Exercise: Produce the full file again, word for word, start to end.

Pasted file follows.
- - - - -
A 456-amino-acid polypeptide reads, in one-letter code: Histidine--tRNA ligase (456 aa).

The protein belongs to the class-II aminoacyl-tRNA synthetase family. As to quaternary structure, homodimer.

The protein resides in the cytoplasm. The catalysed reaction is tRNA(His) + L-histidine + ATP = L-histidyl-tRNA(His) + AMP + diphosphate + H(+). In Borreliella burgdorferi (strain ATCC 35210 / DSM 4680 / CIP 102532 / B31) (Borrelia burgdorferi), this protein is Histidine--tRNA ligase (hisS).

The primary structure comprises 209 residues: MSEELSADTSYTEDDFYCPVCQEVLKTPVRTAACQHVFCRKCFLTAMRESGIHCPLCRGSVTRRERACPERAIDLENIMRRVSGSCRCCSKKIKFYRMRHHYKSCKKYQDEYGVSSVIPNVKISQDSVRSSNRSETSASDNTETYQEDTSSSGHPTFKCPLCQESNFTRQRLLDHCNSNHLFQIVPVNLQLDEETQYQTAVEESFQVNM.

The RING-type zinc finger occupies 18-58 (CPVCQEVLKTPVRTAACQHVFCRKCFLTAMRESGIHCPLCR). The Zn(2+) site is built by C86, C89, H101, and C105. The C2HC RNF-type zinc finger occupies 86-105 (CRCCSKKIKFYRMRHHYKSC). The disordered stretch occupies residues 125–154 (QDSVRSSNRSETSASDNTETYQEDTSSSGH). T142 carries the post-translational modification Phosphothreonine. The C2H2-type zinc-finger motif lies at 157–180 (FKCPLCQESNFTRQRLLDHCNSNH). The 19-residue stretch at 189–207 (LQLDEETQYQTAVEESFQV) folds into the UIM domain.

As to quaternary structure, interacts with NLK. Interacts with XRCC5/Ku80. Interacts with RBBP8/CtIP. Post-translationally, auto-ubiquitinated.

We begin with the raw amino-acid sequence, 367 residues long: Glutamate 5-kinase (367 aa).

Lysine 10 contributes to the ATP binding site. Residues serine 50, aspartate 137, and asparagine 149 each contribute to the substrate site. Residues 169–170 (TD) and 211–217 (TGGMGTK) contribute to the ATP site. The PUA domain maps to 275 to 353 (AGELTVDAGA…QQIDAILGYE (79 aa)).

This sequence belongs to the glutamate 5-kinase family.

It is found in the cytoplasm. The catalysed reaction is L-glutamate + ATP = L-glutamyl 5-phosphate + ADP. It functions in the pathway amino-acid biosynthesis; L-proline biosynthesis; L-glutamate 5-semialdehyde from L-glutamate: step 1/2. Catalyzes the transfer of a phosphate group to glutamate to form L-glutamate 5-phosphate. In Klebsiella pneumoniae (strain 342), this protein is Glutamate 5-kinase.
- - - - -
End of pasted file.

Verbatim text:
A 456-amino-acid polypeptide reads, in one-letter code: Histidine--tRNA ligase (456 aa).

The protein belongs to the class-II aminoacyl-tRNA synthetase family. As to quaternary structure, homodimer.

The protein resides in the cytoplasm. The catalysed reaction is tRNA(His) + L-histidine + ATP = L-histidyl-tRNA(His) + AMP + diphosphate + H(+). In Borreliella burgdorferi (strain ATCC 35210 / DSM 4680 / CIP 102532 / B31) (Borrelia burgdorferi), this protein is Histidine--tRNA ligase (hisS).

The primary structure comprises 209 residues: MSEELSADTSYTEDDFYCPVCQEVLKTPVRTAACQHVFCRKCFLTAMRESGIHCPLCRGSVTRRERACPERAIDLENIMRRVSGSCRCCSKKIKFYRMRHHYKSCKKYQDEYGVSSVIPNVKISQDSVRSSNRSETSASDNTETYQEDTSSSGHPTFKCPLCQESNFTRQRLLDHCNSNHLFQIVPVNLQLDEETQYQTAVEESFQVNM.

The RING-type zinc finger occupies 18-58 (CPVCQEVLKTPVRTAACQHVFCRKCFLTAMRESGIHCPLCR). The Zn(2+) site is built by C86, C89, H101, and C105. The C2HC RNF-type zinc finger occupies 86-105 (CRCCSKKIKFYRMRHHYKSC). The disordered stretch occupies residues 125–154 (QDSVRSSNRSETSASDNTETYQEDTSSSGH). T142 carries the post-translational modification Phosphothreonine. The C2H2-type zinc-finger motif lies at 157–180 (FKCPLCQESNFTRQRLLDHCNSNH). The 19-residue stretch at 189–207 (LQLDEETQYQTAVEESFQV) folds into the UIM domain.

As to quaternary structure, interacts with NLK. Interacts with XRCC5/Ku80. Interacts with RBBP8/CtIP. Post-translationally, auto-ubiquitinated.

We begin with the raw amino-acid sequence, 367 residues long: Glutamate 5-kinase (367 aa).

Lysine 10 contributes to the ATP binding site. Residues serine 50, aspartate 137, and asparagine 149 each contribute to the substrate site. Residues 169–170 (TD) and 211–217 (TGGMGTK) contribute to the ATP site. The PUA domain maps to 275 to 353 (AGELTVDAGA…QQIDAILGYE (79 aa)).

This sequence belongs to the glutamate 5-kinase family.

It is found in the cytoplasm. The catalysed reaction is L-glutamate + ATP = L-glutamyl 5-phosphate + ADP. It functions in the pathway amino-acid biosynthesis; L-proline biosynthesis; L-glutamate 5-semialdehyde from L-glutamate: step 1/2. Catalyzes the transfer of a phosphate group to glutamate to form L-glutamate 5-phosphate. In Klebsiella pneumoniae (strain 342), this protein is Glutamate 5-kinase.